Vladimir Putin Russia 'remains open' to Putin-Trump summit: Kremlin

"Putin is ready and the Russian side is ready for mutually beneficial and mutually trustful relations with all countries including the US to the extent that our opponents or partners are ready for this," Peskov added.

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Russian President Vladimir Putin, pictured with his US counterpart Donald Trump in November, "remains open" to Washington play

Russian President Vladimir Putin, pictured with his US counterpart Donald Trump in November, "remains open" to Washington

(POOL/AFP/File)
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The Kremlin said Wednesday that President Vladimir Putin was still ready to hold a summit with US counterpart Donald Trump despite the mass Western expulsions of Russian diplomats in a spy row.

"This depends on the American side, but the Russian side remains open," Putin's spokesman Dmitry Peskov told reporters.

"Putin is ready and the Russian side is ready for mutually beneficial and mutually trustful relations with all countries including the US to the extent that our opponents or partners are ready for this," Peskov added.

He added that Russia currently had no information about Trump's readiness to meet with Putin following Washington's decision to expel more than 60 diplomats.

At least 25 countries decided to expel Russian diplomats in response to the March 4 attack on former Russian double agent Sergei Skripal and his daughter in the English city of Salisbury.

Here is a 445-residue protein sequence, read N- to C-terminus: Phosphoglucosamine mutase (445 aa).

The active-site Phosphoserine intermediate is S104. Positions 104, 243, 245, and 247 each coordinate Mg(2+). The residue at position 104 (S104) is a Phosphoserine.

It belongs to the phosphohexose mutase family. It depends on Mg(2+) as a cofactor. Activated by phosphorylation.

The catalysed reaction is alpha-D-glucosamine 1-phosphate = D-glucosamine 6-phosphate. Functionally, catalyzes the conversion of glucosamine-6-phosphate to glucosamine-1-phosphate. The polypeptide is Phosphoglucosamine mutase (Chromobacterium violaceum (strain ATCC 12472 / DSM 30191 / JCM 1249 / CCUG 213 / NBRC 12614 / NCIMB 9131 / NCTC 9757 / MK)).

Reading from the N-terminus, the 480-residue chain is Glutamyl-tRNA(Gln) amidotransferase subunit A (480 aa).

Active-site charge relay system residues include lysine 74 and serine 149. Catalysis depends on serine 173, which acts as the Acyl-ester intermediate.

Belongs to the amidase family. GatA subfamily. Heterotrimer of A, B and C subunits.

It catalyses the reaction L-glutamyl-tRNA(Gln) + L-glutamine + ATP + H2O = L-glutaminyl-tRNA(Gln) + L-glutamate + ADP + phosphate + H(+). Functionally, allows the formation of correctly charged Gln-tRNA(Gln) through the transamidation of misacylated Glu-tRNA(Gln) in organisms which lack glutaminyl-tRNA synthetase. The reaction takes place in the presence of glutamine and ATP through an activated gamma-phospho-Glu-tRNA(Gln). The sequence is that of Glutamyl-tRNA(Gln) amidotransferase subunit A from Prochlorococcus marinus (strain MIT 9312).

London and its allies have blamed Moscow, citing the use of a Soviet-designed nerve agent dubbed Novichok, Russia's record of targeting dissidents and its history of aggression in recent years, from Crimea to cyber-attacks.

Washington led the way in responding, ordering out 60 Russian diplomats in a new blow to US-Russia ties less than a week after Trump congratulated Putin on his re-election and raised the prospect of a summit "in the not-too-distant future."

The Kremlin has repeatedly denied Russia's involvement in the nerve agent attack and Peskov played down Wednesday the extent of the diplomatic fallout.

"Twenty or 30 countries are just a part of the global community and it is much bigger and varied and includes many more countries," Peskov said.

He claimed that some of the countries that backed London still believed that Britain had not provided enough evidence to prove Russia's involvement.

Separately, Russian foreign ministry spokeswoman Maria Zakharova said Moscow would respond to all the expulsions "appropriately".

"The measures are being worked out for each country," she told reporters.

Moscow, she added, views the expulsions as a "provocation which will have very serious long-term consequences for global peace and stability."

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